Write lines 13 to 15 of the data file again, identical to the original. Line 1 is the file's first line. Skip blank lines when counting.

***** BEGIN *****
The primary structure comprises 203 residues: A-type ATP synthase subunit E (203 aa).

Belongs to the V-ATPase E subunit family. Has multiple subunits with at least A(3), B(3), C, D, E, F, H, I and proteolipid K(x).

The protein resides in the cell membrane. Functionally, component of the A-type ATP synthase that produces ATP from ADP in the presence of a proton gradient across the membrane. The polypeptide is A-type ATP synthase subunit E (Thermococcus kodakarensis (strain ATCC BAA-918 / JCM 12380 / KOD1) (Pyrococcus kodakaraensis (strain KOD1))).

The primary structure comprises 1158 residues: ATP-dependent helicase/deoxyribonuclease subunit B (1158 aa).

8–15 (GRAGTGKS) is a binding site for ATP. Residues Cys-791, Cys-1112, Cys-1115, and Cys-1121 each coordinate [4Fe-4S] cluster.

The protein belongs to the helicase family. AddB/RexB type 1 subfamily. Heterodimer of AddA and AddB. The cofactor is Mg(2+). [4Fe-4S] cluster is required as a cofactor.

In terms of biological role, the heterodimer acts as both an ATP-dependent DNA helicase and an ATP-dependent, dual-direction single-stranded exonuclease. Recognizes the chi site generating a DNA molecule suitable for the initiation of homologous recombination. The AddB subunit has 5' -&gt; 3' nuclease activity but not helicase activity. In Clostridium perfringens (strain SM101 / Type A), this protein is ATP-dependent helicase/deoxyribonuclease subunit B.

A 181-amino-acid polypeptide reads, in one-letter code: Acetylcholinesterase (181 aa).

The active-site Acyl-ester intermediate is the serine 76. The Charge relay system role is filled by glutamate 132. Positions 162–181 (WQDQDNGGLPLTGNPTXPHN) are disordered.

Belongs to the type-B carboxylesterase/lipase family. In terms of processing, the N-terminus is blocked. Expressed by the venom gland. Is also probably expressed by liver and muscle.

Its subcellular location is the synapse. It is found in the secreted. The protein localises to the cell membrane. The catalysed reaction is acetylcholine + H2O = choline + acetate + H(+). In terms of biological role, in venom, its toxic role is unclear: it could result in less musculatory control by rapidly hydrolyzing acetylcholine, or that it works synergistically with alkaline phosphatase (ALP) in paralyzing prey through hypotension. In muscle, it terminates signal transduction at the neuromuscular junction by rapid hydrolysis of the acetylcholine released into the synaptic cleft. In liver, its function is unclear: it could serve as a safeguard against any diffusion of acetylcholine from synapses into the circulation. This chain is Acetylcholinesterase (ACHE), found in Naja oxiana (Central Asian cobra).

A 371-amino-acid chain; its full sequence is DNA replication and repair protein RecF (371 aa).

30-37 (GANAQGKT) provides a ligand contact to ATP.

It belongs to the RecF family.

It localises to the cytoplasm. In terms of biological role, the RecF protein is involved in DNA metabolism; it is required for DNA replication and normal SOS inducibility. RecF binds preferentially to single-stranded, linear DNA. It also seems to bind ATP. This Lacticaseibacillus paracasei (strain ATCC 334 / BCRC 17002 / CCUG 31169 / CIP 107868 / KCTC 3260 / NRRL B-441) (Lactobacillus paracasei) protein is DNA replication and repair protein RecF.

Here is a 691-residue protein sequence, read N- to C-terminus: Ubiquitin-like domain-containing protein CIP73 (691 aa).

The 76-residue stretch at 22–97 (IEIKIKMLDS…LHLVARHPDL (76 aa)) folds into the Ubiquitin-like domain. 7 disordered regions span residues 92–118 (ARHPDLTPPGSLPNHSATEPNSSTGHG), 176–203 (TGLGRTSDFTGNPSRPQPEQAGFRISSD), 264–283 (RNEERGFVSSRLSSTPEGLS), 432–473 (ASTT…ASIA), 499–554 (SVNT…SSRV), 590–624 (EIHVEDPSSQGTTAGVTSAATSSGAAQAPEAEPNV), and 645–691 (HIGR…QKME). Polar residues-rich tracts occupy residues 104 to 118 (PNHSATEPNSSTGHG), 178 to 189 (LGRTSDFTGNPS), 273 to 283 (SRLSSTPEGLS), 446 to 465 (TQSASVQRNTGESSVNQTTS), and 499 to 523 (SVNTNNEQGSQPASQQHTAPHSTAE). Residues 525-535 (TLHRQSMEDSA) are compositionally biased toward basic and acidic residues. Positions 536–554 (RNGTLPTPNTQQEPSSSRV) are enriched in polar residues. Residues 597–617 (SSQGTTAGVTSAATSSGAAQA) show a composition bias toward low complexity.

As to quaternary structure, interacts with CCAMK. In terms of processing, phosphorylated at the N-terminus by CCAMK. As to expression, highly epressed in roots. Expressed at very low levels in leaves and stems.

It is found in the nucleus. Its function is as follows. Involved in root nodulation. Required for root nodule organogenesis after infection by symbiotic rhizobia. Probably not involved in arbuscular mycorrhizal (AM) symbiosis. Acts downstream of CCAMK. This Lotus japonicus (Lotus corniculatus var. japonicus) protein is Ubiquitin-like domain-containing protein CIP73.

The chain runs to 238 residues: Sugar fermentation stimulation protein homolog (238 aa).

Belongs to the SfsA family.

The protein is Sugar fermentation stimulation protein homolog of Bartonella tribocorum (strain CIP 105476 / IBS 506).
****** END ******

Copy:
30-37 (GANAQGKT) provides a ligand contact to ATP.

It belongs to the RecF family.

It localises to the cytoplasm. In terms of biological role, the RecF protein is involved in DNA metabolism; it is required for DNA replication and normal SOS inducibility. RecF binds preferentially to single-stranded, linear DNA. It also seems to bind ATP. This Lacticaseibacillus paracasei (strain ATCC 334 / BCRC 17002 / CCUG 31169 / CIP 107868 / KCTC 3260 / NRRL B-441) (Lactobacillus paracasei) protein is DNA replication and repair protein RecF.